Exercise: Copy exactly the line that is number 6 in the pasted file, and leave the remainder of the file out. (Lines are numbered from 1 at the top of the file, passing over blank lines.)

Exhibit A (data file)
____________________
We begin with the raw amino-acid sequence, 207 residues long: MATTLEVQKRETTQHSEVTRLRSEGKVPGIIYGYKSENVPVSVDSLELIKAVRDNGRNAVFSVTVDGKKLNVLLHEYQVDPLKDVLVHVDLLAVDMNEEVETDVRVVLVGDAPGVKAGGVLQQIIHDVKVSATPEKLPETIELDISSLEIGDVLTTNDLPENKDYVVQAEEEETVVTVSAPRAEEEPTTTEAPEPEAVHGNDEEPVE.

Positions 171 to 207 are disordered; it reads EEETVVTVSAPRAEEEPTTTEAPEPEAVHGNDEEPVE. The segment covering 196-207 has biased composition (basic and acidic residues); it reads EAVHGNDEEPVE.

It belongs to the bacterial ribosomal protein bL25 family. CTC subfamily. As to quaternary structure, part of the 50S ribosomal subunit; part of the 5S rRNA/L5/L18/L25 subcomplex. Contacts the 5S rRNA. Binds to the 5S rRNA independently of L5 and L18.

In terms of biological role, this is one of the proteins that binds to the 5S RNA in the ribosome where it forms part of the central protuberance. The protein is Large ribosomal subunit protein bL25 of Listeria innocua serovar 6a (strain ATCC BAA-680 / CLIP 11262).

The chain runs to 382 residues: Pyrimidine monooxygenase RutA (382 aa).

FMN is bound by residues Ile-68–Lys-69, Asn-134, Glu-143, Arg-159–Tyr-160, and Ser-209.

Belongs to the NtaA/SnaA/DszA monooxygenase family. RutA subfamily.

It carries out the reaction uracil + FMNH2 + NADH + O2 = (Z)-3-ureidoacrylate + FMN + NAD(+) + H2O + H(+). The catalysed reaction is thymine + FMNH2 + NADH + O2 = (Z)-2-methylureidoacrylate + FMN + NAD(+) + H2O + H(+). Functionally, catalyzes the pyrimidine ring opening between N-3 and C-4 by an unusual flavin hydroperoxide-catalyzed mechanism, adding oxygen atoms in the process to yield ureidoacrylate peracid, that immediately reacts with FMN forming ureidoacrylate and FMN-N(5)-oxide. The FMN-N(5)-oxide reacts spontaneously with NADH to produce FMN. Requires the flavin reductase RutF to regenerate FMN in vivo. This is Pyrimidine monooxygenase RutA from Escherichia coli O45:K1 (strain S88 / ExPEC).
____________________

FMN is bound by residues Ile-68–Lys-69, Asn-134, Glu-143, Arg-159–Tyr-160, and Ser-209.